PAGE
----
The third aspect of education reform she called for is to improve failing facilities, saying students cannot learn as well "when the walls of their classrooms are crumbling around them."
Haley said a thorough, priority-based system is needed to determine which districts are eligible for state support in order to make sure the state helps the students and the districts that need the help the most.
"We can waste that opportunity, if we so choose, on high-rise dorms, sparkling new graduate centers, and world-class administrative buildings," Haley said. "But if we don't focus on K-12, and focus on it now, higher education won't even be a possibility for far too many South Carolina children."
Haley said the state's improving economy did not happen by accident but rather as a result of hard work to make the success happen.
She challenged lawmakers to pass ethics reform and to address other priorities.
"Pass legislation that cuts our taxes, reforms our flawed transportation system, and invests in our roads, and I will sign it," she said. "Pass legislation that does not do all three of those things, and I will veto it. The choice is clear, and it's all yours."
The most emotional moment of the speech came while speaking of the June 17 shooting at Mother Emanuel AME Church.
"When I speak of the tragedy, I no longer speak of the 'Emanuel Nine,'" Haley said. "I speak of the 'Emanuel 12.' Why? On June 17th, there were twelve men and women who went into that Bible study. I have said it before, but I imagine I will say it until I no longer have the capacity to speak at all: Those twelve people did what so many South Carolinians do on a normal Wednesday night. They went to Bible study, to profess and to grow their faith. But that was not a normal Wednesday night. That night someone else joined them. He didn't look like them, didn't sound like them, and didn't act like them. They didn't call the police. They didn't throw him out. Instead they pulled up a chair and prayed with him. For an hour. For reasons only God knows, we lost nine amazing souls that night. So too, for reasons only He knows, God decided He wasn't ready to take three more, that He still had work for them to do."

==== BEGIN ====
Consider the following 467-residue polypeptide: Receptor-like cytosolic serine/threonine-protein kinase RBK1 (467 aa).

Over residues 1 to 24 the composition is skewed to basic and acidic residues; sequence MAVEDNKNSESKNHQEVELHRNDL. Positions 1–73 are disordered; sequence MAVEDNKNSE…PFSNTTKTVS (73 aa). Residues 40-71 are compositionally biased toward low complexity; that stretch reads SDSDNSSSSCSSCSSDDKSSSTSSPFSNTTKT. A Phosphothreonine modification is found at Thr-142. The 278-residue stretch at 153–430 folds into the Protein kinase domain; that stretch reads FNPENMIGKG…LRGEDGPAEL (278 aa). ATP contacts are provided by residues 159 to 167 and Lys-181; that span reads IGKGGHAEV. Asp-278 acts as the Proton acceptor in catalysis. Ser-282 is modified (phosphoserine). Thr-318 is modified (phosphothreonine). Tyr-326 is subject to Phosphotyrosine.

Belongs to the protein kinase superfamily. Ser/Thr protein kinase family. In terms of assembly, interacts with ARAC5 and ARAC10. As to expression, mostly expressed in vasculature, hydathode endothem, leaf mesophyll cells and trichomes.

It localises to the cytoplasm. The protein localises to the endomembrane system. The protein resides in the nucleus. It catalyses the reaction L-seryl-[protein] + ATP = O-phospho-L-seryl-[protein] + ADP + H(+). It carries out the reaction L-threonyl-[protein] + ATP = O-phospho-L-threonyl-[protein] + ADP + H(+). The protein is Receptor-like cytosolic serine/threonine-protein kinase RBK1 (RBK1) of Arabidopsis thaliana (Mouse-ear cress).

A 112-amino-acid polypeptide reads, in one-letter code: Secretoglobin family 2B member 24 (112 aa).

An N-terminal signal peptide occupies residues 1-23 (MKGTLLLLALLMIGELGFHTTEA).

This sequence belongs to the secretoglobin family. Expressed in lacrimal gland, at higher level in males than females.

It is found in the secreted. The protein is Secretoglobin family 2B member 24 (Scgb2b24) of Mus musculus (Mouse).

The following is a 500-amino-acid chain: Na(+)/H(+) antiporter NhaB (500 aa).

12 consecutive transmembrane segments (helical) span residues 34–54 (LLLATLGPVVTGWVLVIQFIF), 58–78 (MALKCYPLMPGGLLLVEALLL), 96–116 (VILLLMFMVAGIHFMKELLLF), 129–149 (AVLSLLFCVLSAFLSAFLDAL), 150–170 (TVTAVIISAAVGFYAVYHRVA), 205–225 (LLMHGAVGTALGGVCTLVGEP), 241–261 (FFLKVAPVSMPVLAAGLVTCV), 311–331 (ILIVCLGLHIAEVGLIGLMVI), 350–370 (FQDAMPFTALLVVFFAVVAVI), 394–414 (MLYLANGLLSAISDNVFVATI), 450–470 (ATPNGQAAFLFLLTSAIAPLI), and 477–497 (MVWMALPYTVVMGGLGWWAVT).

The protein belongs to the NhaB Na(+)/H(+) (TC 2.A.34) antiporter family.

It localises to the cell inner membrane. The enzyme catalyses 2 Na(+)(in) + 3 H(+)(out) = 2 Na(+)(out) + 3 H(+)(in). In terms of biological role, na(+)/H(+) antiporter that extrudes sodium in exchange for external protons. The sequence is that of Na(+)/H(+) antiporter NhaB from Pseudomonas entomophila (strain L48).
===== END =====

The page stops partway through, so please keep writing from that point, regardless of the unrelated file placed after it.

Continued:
Haley recognized Felicia Sanders and Polly Sheppard, the two adult survivors of the shooting, as well as Sanders' 11-year-old granddaughter. The two women attended the address and Haley paused to choke back tears after introducing them to a standing ovation.
"Just as the nine we lost inform my belief that angels must exist in Heaven, these two women, and the precious little one who was with them that night, are proof that we have angels living here on Earth," Haley said.
Haley ended the address with a challenge to lawmakers to "follow the example" set by those around us.
"Those twelve who prayed with a stranger. Their families who forgave a murderer. That community that came together. Our state that inspired a nation. There is greatness in South Carolina, a greatness embodied by our people, a greatness unequaled in our country," she said. "We have all seen it. We all know it. It is my fervent wish that, in this year, we, as the representatives of those people, act in a manner that is worthy of that greatness.For if we do, there is no limit to where we can take our state.
Following the Governor's speech, Rep. Mandy Powers Norrell of Lancaster County gave the Democratic response. Norrell said the past 25 years of Republican leadership have dragged South Carolina down in every category.
"During that time, Republicans have been in almost total control of state government," Norrell said. "They've had the Governor's Mansion, the House of Representatives, the Senate, our Congressional Delegation, and Republicans control every statewide elected office."
Norrell criticized Republican leadership for allowing the state's education system to decline and said the focus on big business has come at the expense of the state's rural communities and threatened the agriculture industry. She also said the state's improving economy is part of a nationwide trend, not something that is just unique to the Palmetto State.
"Lately, you've heard Gov. Haley call for unity, and I agree," Norrell said. "We need to start working together to get things done. But what she hasn't told you is that the fighting is within her own party. Republicans in the Senate actually filibustered their own roads bill last summer until it was dead for the year."
Norrell said Democrats remain unified in an effort to fix the state's roads and said she hopes Republicans join them.
"If the Republicans could give us the South Carolina we want and we know is possible, they would have done it a long time ago," she said.